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Anastasia1
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« on: January 11, 2012, 11:52:21 PM »

So what does baptism for the remission of sins indicate for those who have not yet been baptized? Is there any thing similar to the Catholic idea of baptism of desire for those who died without the opportunity to be baptized?
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« Reply #1 on: January 12, 2012, 12:00:09 AM »

So what does baptism for the remission of sins indicate for those who have not yet been baptized? Is there any thing similar to the Catholic idea of baptism of desire for those who died without the opportunity to be baptized?

Christ commands that we be baptized to receive eternal life. Only God knows what happens to those who are not baptized. It is not for us to judge.
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Maria
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« Reply #2 on: January 12, 2012, 12:10:54 AM »

The Holy Mysteries of Baptism, Chrismation, and Holy Communion are not only important for our spiritual life, but also for our very salvation.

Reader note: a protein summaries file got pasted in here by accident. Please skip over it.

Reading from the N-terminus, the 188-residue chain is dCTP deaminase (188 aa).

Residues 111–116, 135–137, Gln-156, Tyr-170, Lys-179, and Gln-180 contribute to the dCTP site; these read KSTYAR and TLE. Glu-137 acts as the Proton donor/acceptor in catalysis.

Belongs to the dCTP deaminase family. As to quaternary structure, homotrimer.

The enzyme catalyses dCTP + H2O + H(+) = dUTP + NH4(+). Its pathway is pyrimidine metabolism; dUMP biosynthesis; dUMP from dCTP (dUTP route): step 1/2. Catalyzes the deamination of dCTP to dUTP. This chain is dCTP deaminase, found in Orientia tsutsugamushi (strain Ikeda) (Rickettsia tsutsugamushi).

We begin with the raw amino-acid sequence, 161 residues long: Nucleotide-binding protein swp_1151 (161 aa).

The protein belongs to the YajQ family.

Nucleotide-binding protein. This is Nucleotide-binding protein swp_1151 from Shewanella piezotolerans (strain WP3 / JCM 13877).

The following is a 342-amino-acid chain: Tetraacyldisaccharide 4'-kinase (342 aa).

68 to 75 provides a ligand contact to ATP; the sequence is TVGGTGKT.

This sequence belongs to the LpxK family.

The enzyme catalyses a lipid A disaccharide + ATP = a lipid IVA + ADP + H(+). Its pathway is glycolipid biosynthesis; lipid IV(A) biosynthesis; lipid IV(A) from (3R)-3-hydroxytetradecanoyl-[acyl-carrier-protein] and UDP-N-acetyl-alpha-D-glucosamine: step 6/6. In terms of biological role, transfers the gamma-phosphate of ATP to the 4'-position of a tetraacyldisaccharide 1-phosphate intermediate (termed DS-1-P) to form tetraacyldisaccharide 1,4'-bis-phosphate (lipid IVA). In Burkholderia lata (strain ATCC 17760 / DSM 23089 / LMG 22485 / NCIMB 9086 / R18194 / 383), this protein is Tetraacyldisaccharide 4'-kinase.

Christ told the Apostles to go into the world, baptizing people in the name of the Father, the Son, and the Holy Spirit.

He also told the Apostles to celebrate the Eucharist, and stressed the importance of Holy Communion for our salvation by saying, "he who does not eat and drink of My Body and Blood shall NOT have eternal life."

Therefore, as faith informs us, we should not delay in begging the Church to impart these Holy Mysteries upon us.

These Holy Mysteries give us the grace to put on Christ and to grow in theosis.
« Last Edit: January 12, 2012, 12:11:23 AM by Maria » Logged

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Anastasia1
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« Reply #3 on: January 12, 2012, 12:30:46 AM »

The Holy Mysteries of Baptism, Chrismation, and Holy Communion are not only important for our spiritual life, but also for our very salvation.

Christ told the Apostles to go into the world, baptizing people in the name of the Father, the Son, and the Holy Spirit.

He also told the Apostles to celebrate the Eucharist, and stressed the importance of Holy Communion for our salvation by saying, "he who does not eat and drink of My Body and Blood shall NOT have eternal life."

Therefore, as faith informs us, we should not delay in begging the Church to impart these Holy Mysteries upon us.

These Holy Mysteries give us the grace to put on Christ and to grow in theosis.
Ok, but I'm thinking more along the lines of suppose John Doe discovers Christ. Believes in Christ. Wants to join the Church. Gets hit by a bus on his way to his baptism and dies. In Catholicism, it would count as Baptism of Desire. If John Doe was killed for his faith on his way to church, it would count as Baptism of Fire. Orthodoxy, however, is not Catholicism.